It’s still March and it’s still B Corp month! We’re always pleased to celebrate B Corps and businesses operating as a force for good! In previous entries, I’ve discussed Public Benefit Corporations and Public Benefit LLCs. This time, I’d like to highlight another type of PBC, the Public Benefit Cooperative.
Many people, it seems, are unaware that Colorado’s Public Benefit Corporations Act (PBCA) is not just for conventional for-profit corporations. Certainly any for-profit Colorado corporation can be organized as a public benefit corporation under the PBCA, but so can all three types of Colorado cooperatives. (Specifically, cooperatives organized under Articles 55 56 as well as limited cooperative associations (LCAs) organized under Article 58 can all elect public benefit corporation status under the PBCA.FN1)
By electing public benefit corporation status under the PBCA, a cooperative or LCA commits itself to responsible and sustainable operations and to being managed in a way that balances (a) the financial interests of its owners (members), (b) the interests of materially affected stakeholders, and (c) the specific public benefit purposes identified in the cooperative’s or LCA’s organizing document.FN2
The "public benefits" permitted under the PBCA could be either producing positive effects or reducing negative ones. And there are a wide variety of types of benefits that a cooperative or LCA may pursue, including those "of an artistic, charitable, cultural, economic, educational, environmental, literary, medical, religious, scientific, or technological nature."FN3
"The Board of Directors and officers of the coop or LCA are obligated to balance the interests of members and materially affected stakeholders and the public benefit purposes identified in the organizing document when managing the coop's or LCA's business and affairs."
Once organized for the public benefit, the Board of Directors and officers of the coop or LCA are, accordingly, obligated to balance the interests of members and materially affected stakeholders as well as the public benefit purposes identified in the organizing document when managing the coop's or LCA's business and affairs. For this reason, the organizing document should ideally provide some guidance to help prioritize these various considerations in management decisions.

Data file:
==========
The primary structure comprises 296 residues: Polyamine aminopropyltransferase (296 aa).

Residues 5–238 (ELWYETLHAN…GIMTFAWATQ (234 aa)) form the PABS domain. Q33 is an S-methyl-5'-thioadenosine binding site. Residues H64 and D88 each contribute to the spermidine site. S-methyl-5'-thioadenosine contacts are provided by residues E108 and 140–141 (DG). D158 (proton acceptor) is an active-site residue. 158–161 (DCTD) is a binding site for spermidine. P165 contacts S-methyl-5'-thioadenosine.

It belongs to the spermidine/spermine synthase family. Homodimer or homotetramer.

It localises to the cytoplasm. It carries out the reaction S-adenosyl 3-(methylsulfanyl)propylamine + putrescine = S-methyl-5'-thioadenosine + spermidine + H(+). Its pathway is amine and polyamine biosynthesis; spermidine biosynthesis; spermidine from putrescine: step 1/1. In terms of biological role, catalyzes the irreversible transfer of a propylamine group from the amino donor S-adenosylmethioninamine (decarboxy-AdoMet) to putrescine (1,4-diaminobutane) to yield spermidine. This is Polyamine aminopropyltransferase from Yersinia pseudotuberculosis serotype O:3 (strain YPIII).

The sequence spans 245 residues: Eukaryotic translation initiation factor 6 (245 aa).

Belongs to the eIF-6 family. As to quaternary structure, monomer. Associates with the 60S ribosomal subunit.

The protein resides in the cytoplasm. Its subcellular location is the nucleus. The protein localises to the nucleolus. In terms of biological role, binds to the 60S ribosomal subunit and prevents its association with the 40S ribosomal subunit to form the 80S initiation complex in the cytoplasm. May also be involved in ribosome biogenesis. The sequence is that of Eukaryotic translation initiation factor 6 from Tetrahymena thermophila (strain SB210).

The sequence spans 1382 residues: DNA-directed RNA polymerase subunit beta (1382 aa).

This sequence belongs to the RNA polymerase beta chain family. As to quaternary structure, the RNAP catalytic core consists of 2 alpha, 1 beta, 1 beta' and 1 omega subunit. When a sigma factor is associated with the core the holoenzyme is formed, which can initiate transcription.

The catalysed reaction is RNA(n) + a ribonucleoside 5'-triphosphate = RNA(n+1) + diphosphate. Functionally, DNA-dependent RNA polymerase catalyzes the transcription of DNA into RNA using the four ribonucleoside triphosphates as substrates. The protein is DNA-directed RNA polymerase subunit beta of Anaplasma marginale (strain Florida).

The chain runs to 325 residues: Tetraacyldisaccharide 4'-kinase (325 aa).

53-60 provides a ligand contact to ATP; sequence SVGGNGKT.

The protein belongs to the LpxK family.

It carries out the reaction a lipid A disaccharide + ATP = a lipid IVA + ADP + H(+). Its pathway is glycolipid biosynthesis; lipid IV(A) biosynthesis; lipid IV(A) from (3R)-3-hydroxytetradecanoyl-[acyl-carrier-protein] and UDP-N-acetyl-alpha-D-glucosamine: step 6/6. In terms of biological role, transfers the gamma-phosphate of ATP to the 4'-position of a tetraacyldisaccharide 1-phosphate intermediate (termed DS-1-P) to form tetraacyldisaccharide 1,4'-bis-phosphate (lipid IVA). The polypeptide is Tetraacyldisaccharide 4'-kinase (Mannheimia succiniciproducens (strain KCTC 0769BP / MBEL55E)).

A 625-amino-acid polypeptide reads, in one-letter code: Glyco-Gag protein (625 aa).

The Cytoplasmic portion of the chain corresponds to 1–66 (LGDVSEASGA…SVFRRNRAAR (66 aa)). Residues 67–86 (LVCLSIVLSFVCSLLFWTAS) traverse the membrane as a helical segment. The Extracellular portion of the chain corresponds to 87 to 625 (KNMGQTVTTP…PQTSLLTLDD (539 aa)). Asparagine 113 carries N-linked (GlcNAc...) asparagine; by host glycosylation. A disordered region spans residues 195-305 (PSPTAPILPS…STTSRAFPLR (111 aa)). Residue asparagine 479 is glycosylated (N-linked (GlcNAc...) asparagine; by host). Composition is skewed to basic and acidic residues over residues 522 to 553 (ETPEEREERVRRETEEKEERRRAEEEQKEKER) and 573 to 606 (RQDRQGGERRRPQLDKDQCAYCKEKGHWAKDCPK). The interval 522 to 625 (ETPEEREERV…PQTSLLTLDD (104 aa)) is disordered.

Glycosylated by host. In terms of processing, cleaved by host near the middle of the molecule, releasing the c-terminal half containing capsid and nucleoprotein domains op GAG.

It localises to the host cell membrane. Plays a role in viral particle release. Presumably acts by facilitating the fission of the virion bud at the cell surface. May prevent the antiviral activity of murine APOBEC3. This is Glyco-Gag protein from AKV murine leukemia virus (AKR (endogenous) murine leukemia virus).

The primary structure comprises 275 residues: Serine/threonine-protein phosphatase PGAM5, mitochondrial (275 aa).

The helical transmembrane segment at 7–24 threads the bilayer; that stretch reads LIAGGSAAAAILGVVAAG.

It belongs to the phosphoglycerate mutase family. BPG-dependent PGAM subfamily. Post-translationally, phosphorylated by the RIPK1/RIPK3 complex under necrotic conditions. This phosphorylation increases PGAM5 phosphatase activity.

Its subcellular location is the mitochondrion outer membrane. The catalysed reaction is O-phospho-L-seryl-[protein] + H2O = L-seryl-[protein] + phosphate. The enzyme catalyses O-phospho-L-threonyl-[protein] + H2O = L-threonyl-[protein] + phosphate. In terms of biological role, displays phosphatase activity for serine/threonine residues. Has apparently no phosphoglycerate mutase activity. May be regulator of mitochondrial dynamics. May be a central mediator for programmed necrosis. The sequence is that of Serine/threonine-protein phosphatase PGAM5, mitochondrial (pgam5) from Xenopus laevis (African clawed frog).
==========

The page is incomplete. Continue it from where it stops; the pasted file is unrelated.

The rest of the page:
Like public benefit corporations, cooperatives and LCAs organized under the PBCA are required to prepare an annual report that describes the progress the business has made towards its proscribed public benefit purposes, the setbacks or obstacles faced, and the impact it has had on materially affected stakeholders. Ideally this progress should be measured and evaluated against a third-party standard.
The report should be posted on the website of the coop or LCA and distributed to all of its members. In this way, a coop or LCA organized under the PBCA provides transparency to its members and even the public, more generally, by informing them of the impact its having with respect to the pursued public benefit and any materially-affected stakeholders.
A supermajority vote of coop or LCA members is also required before it can reorganize in any way – including conversions or mergers – that would abandon its commitment to operating for the public benefit. This approval requires at least the affirmative vote of two thirds of the members present and voting (at a meeting where a quorum is present), but the bylaws may require a greater percentage.
Electing public benefit corporation status helps ensure that any entity that makes that election operates as a force for good and cannot easily give up this commitment. Since organizing under the PBCA helps lock in the purposes and mission of a cooperative or LCA, any such entity that is interested in becoming a certified B Corp will be required to be organized (or reorganize) under the PBCA.FN4
As previously noted, a certified B Corp is not a type of business entity, but a trademarked certification maintained by the nonprofit organization B Lab that is open to various kinds of entities depending on their verified assessment along various factors related to sustainable, responsible, and ethical business operations and practices.
Cooperatives and LCAs organized under the PBCA are great candidates to become certified B Corporations due to the ability of either a cooperative or LCA to create various classes of membership related to categories of materially affected stakeholders.
These "multi-stakeholder cooperatives" (MSCs) don't just consider the interests of their stakeholders, but provide them a "seat at the table" with true ownership, control, and even financial benefit based on the coops or LCAs operations. This is a true stakeholder-ownership model for a business organization and it gives the members of these businesses an equal vote on member decisions as well as the ability to nominate, elect, and remove the managing directors.
More information on organizing a corporation, cooperative, or LCA under the PBCA can be found in the section on Public Benefit Corporations on the corporations page. And the potential advantages and disadvantages of electing public benefit corporation status are discussed more fully in the article titled: Colorado Corporations: To PBC or Not To PBC?
This article only touches the surface when it comes to options related to cooperatives and PBCs and the sort of entity that may be right for your business. If you have questions or would like to discuss anything discussed here, please Reach out, Today!
This article provides only general information and is not intended to be a substitute for legal advice.